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Data Governance 2.0: The CIO’s Guide to Collaborative Data Governance

by Zak Cole       • December 6, 2019

In the data-driven era, CIO’s need a solid understanding of data governance 2.0 …

Data governance (DG) is no longer about just compliance or relegated to the confines of IT. Today, data governance needs to be a ubiquitous part of your organization’s culture.

As the CIO, your stakeholders include both IT and business users in collaborative relationships, which means data governance is not only your business, it’s everyone’s business.

The ability to quickly collect vast amounts of data, analyze it and then use what you’ve learned to help foster better decision-making is the dream of business executives. But that vision is more difficult to execute than it might first appear.

While many organizations are aware of the need to implement a formal data governance initiative, many have faced obstacles getting started.

A lack of resources, difficulties in proving the business case, and challenges in getting senior management to see the importance of such an effort rank among the biggest obstacles facing DG initiatives, according to a recent survey by UBM.

Common Data Governance Challenges - Data Governance 2.0

Despite such hurdles, organizations are committed to trying to get data governance right. The same UBM study found that 98% of respondents considered data governance either important, or critically important to their organization.

And it’s unsurprising too. Considering that the unprecedented levels of digital transformation, with rapidly changing and evolving technology, mean data governance is not just an option, but rather a necessity.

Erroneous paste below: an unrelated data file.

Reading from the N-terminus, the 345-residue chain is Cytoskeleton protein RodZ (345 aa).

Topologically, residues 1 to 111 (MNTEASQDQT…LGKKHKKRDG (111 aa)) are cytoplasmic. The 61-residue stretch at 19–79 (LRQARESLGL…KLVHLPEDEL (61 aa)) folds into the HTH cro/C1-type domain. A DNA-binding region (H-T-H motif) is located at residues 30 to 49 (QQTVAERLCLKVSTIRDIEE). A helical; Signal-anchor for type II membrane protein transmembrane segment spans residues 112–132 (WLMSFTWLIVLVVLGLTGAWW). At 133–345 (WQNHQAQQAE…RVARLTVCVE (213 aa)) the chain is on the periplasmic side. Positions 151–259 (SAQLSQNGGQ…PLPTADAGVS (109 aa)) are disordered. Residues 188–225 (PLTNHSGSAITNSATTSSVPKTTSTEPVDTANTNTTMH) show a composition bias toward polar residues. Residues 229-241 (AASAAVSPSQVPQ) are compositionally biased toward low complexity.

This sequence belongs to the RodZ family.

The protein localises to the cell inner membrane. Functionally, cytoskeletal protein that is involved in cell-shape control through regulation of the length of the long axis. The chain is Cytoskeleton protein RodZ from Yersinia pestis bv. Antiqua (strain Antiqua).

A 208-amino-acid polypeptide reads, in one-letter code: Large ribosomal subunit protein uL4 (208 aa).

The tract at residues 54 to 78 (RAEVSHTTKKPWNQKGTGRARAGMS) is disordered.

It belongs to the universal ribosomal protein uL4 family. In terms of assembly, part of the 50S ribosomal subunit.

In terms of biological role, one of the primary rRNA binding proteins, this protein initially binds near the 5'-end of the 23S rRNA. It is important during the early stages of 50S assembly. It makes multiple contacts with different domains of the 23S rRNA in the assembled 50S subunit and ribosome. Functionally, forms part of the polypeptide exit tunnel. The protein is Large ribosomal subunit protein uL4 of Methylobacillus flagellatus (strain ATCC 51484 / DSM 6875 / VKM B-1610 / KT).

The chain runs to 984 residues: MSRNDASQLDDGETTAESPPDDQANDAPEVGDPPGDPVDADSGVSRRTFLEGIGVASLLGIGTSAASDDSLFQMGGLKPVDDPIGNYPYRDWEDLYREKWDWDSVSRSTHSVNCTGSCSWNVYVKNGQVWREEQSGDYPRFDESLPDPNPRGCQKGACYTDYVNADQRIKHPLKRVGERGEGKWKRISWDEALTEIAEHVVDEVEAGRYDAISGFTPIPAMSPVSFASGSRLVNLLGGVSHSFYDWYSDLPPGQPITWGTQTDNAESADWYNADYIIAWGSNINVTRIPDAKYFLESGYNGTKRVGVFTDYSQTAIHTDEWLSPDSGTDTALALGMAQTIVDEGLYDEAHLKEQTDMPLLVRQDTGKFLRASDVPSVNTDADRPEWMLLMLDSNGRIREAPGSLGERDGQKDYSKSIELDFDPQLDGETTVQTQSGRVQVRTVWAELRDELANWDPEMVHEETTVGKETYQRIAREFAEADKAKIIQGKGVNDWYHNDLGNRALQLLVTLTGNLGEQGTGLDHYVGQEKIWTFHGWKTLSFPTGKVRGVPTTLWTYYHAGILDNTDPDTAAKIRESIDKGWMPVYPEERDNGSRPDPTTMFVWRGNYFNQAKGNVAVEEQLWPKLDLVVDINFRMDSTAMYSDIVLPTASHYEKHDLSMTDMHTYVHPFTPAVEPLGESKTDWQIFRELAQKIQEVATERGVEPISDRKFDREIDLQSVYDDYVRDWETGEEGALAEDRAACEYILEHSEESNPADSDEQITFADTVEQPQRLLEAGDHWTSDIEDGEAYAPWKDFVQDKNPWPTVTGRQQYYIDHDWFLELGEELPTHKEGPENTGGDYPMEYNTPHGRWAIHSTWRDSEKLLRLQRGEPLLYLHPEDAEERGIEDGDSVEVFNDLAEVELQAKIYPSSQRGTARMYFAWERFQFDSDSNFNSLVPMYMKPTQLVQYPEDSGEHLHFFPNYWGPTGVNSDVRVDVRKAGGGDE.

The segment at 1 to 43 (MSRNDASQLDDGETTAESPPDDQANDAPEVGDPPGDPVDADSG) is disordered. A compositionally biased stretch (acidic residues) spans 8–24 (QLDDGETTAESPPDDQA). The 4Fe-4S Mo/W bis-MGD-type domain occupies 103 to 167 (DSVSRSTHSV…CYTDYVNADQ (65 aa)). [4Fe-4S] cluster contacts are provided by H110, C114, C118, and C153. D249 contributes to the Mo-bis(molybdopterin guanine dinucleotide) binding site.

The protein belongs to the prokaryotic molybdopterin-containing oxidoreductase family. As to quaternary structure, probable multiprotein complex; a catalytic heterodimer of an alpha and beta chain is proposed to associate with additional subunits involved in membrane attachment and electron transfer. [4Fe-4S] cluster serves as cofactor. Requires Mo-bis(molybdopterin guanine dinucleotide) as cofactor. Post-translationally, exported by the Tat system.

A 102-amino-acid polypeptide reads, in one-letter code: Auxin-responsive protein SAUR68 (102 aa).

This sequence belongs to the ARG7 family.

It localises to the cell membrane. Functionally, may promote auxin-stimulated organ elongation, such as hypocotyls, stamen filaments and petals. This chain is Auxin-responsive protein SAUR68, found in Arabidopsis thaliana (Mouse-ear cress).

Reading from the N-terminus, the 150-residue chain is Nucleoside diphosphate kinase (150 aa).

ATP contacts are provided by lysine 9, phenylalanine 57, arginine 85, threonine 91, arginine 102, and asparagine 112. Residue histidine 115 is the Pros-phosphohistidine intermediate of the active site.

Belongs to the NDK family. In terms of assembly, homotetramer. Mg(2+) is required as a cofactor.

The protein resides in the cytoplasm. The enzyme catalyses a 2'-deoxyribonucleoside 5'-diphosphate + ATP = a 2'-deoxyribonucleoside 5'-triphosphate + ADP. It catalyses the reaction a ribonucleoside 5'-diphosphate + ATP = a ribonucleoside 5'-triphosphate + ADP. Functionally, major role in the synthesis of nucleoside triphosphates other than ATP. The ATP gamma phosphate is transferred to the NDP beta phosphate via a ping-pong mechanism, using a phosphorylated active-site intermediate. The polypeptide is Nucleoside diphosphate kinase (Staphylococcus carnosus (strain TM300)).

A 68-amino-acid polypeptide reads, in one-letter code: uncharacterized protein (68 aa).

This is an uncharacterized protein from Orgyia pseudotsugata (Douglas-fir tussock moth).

Recognizing this, the IDC DX Awards recently resurfaced to give proper recognition and distinction to organizations who have successfully digitized their systems and business processes.

Creating a Culture of Data Governance

The right data of the right quality, regardless of where it is stored or what format it is stored in, must be available for use only by the right people for the right purpose. This is the promise of a formal data governance practice.

However, to create a culture of data governance requires buy-in from the top down, and the appropriate systems, tools and frameworks to ensure its continued success.

This take on data governance is often dubbed as Data Governance 2.0.

At erwin, we’ve identified what we believe to be the five pillars of data governance readiness:

  1. Initiative Sponsorship: Without executive sponsorship, you’ll have difficulty obtaining the funding, resources, support and alignment necessary for successful DG.
  2. Organizational Support: DG needs to be integrated into the data stewardship teams and wider culture. It also requires funding.
  3. Team Resources: Most successful organizations have established a formal data management group at the enterprise level. As a foundational component of enterprise data management, DG would reside in such a group.
  4. Enterprise Data Management Methodology: DG is foundational to enterprise data management. Without the other essential components (e.g., metadata management, enterprise data architecture, data quality management), DG will be a struggle.
  5. Delivery Capability: Successful and sustainable DG initiatives are supported by specialized tools, which are scoped as part of the DG initiative’s technical requirements.

Data Security

Data is becoming increasingly difficult to manage, control and secure as evidenced by the uptick in data breaches in almost every industry.

Therefore companies must work to secure intellectual property (IPs), client information and so much more.